To help repair and heal the Planet by cleaning up and eliminating dangerous materials and decaying infrastructure that are the legacy from 50 years of the Cold War.
Action in the World:
Steve Simon has been a key contributor to a wide variety of environmental remediation and clean-up projects throughout his career, dating back to 1970. Since becoming initiated in the MKP in June, 1994, Steve focused his efforts on the remediation and clean-up of radioactive waste and the associated legacy resulting from 50 years of the Cold War with the former Soviet Union. This effort first took him to the DOE Hanford Reservation in southeastern Washington State as part of a major contract to advance the remediation of the 150+ underground storage tanks, some as large as 2 million gallons, containing liquid radioactive waste resulting from production of over 100 metric tons of plutonium for nuclear weapons. Many of these tanks are leaking and threatening the Columbia River. Steve, as the Chief Systems Engineer, led the team to develop the integrated plan and schedule logic to accomplish this cleanup which is in progress at this time. His team’s work earned high accolades from the Defense Nuclear Facilities Safety Board, Washington State and other stakeholders.
Following several years at Hanford, Steve was requested to lead a program dealing with clean up and containment of nuclear waste resulting from the dismantlement of the Russian Federation’s nuclear submarine fleet. This effort was completed in record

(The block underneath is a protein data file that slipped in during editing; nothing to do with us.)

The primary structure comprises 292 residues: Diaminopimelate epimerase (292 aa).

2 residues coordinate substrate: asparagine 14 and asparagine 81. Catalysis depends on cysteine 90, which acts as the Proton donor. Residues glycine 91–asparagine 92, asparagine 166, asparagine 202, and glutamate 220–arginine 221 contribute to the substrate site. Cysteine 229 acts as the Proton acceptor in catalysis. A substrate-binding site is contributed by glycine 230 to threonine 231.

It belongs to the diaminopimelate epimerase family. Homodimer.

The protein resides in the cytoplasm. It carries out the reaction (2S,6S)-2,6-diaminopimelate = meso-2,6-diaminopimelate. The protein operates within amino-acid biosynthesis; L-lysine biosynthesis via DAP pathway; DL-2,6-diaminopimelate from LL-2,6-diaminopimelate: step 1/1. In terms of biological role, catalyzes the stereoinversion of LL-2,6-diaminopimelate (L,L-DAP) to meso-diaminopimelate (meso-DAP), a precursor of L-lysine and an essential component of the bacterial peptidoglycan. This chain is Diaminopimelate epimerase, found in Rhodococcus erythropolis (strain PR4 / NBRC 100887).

time for a complex project led by foreign firms in Russia and resulted in construction of three facilities located near Archangelsk and Vladivostok to reduce volume and safely store medium level nuclear waste from the dismantled submarines. These facilities are in use now, and this project is highly praised as one of the first and best examples of cooperation between the Russian Federation and the USA on eliminating the Cold War legacy. Commissioning of these facilities in 2002 allowed the Russian Federation to meet its commitments outlined in the London Convention to stop dumping radioactive waste into the Bearing Sea and the Sea of Japan. Steve and his international team of experts from Russia, US, France, England and Norway received multiple accolades from the Russian Federation, US Government, and stakeholders in each of the affected Russian regions. Steve’s work in Russia continued with the design of a complex building renovation and special containers to safely store spent nuclear fuel from Russian submarines at the highly environmentally contaminated Mayak complex in the central Ural mountain area. He had a major role in the facility design and regulatory analysis and permitting process to replace an aging Chernobyl-type nuclear reactor in central Siberia with a modern power plant allowing elimination of a recognized world-wide hazard and environmental threat. This project is on-going and is making excellent progress to achieve reactor shutdown by 2011. During the past two years, while living in Moscow, Steve was the Technical Leader in a contract to support the US Government in securing weapons from theft and attacks at 12 Russian nuclear weapon storage facilities scattered throughout the Russian Federation. This project is scheduled for completion in late 2008 and is proceeding excellently at some of the most secret locations throughout the Russian Federation. Steve is known for his enthusiasm, deep commitment, work ethic and passion to use his technical skills to make the world a better place. He lives his mission every day, often working in some of the most polluted and therefore dangerous places on earth with few comforts and long stretches from home and family. He is highly deserving of the 2007 Hering award from the Greater Washington Chapter of the MKP.